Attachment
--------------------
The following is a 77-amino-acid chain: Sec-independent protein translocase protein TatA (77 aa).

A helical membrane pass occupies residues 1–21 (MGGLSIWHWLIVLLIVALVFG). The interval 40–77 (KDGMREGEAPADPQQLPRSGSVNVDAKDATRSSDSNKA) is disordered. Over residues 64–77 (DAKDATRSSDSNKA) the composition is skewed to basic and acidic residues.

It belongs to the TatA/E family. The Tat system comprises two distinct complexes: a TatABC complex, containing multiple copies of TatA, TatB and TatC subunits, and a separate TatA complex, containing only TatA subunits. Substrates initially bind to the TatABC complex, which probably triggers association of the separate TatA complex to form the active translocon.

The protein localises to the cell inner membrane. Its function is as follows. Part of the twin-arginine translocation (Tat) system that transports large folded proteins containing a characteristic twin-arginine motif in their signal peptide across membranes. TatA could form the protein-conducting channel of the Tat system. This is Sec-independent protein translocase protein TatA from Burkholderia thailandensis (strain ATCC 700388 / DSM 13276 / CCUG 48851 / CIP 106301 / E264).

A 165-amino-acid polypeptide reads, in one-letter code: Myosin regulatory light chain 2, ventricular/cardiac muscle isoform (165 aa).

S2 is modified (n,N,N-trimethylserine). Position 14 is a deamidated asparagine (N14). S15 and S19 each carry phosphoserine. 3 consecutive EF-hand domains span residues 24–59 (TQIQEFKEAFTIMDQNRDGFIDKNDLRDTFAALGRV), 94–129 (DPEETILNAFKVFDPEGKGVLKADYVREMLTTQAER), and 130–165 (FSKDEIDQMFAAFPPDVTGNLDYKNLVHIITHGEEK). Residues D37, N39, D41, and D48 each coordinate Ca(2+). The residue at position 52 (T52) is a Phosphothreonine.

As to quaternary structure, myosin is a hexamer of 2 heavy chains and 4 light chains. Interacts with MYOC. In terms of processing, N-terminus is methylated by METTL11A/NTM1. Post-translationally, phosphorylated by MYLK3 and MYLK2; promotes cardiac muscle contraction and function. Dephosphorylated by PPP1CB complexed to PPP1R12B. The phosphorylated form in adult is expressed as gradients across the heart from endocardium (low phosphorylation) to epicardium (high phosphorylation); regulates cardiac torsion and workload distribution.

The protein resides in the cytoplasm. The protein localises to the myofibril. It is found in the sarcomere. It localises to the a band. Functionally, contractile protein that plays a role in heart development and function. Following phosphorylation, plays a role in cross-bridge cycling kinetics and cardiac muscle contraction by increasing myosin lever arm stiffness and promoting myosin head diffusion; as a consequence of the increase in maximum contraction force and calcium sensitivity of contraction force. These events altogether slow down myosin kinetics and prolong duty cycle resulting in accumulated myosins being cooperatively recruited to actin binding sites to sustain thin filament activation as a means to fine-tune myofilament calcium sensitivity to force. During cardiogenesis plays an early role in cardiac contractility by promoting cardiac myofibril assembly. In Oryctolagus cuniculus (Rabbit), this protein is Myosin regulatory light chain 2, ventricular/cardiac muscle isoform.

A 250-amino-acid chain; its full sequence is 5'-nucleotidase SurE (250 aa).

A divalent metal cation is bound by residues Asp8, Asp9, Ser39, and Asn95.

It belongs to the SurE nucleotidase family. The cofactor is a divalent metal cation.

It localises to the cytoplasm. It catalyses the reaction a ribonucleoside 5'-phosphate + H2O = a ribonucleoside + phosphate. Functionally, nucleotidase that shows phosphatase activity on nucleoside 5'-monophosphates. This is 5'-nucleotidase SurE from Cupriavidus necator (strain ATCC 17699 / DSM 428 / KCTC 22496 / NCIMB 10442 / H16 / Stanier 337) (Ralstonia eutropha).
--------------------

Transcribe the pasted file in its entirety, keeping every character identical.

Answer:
The following is a 77-amino-acid chain: Sec-independent protein translocase protein TatA (77 aa).

A helical membrane pass occupies residues 1–21 (MGGLSIWHWLIVLLIVALVFG). The interval 40–77 (KDGMREGEAPADPQQLPRSGSVNVDAKDATRSSDSNKA) is disordered. Over residues 64–77 (DAKDATRSSDSNKA) the composition is skewed to basic and acidic residues.

It belongs to the TatA/E family. The Tat system comprises two distinct complexes: a TatABC complex, containing multiple copies of TatA, TatB and TatC subunits, and a separate TatA complex, containing only TatA subunits. Substrates initially bind to the TatABC complex, which probably triggers association of the separate TatA complex to form the active translocon.

The protein localises to the cell inner membrane. Its function is as follows. Part of the twin-arginine translocation (Tat) system that transports large folded proteins containing a characteristic twin-arginine motif in their signal peptide across membranes. TatA could form the protein-conducting channel of the Tat system. This is Sec-independent protein translocase protein TatA from Burkholderia thailandensis (strain ATCC 700388 / DSM 13276 / CCUG 48851 / CIP 106301 / E264).

A 165-amino-acid polypeptide reads, in one-letter code: Myosin regulatory light chain 2, ventricular/cardiac muscle isoform (165 aa).

S2 is modified (n,N,N-trimethylserine). Position 14 is a deamidated asparagine (N14). S15 and S19 each carry phosphoserine. 3 consecutive EF-hand domains span residues 24–59 (TQIQEFKEAFTIMDQNRDGFIDKNDLRDTFAALGRV), 94–129 (DPEETILNAFKVFDPEGKGVLKADYVREMLTTQAER), and 130–165 (FSKDEIDQMFAAFPPDVTGNLDYKNLVHIITHGEEK). Residues D37, N39, D41, and D48 each coordinate Ca(2+). The residue at position 52 (T52) is a Phosphothreonine.

As to quaternary structure, myosin is a hexamer of 2 heavy chains and 4 light chains. Interacts with MYOC. In terms of processing, N-terminus is methylated by METTL11A/NTM1. Post-translationally, phosphorylated by MYLK3 and MYLK2; promotes cardiac muscle contraction and function. Dephosphorylated by PPP1CB complexed to PPP1R12B. The phosphorylated form in adult is expressed as gradients across the heart from endocardium (low phosphorylation) to epicardium (high phosphorylation); regulates cardiac torsion and workload distribution.

The protein resides in the cytoplasm. The protein localises to the myofibril. It is found in the sarcomere. It localises to the a band. Functionally, contractile protein that plays a role in heart development and function. Following phosphorylation, plays a role in cross-bridge cycling kinetics and cardiac muscle contraction by increasing myosin lever arm stiffness and promoting myosin head diffusion; as a consequence of the increase in maximum contraction force and calcium sensitivity of contraction force. These events altogether slow down myosin kinetics and prolong duty cycle resulting in accumulated myosins being cooperatively recruited to actin binding sites to sustain thin filament activation as a means to fine-tune myofilament calcium sensitivity to force. During cardiogenesis plays an early role in cardiac contractility by promoting cardiac myofibril assembly. In Oryctolagus cuniculus (Rabbit), this protein is Myosin regulatory light chain 2, ventricular/cardiac muscle isoform.

A 250-amino-acid chain; its full sequence is 5'-nucleotidase SurE (250 aa).

A divalent metal cation is bound by residues Asp8, Asp9, Ser39, and Asn95.

It belongs to the SurE nucleotidase family. The cofactor is a divalent metal cation.

It localises to the cytoplasm. It catalyses the reaction a ribonucleoside 5'-phosphate + H2O = a ribonucleoside + phosphate. Functionally, nucleotidase that shows phosphatase activity on nucleoside 5'-monophosphates. This is 5'-nucleotidase SurE from Cupriavidus necator (strain ATCC 17699 / DSM 428 / KCTC 22496 / NCIMB 10442 / H16 / Stanier 337) (Ralstonia eutropha).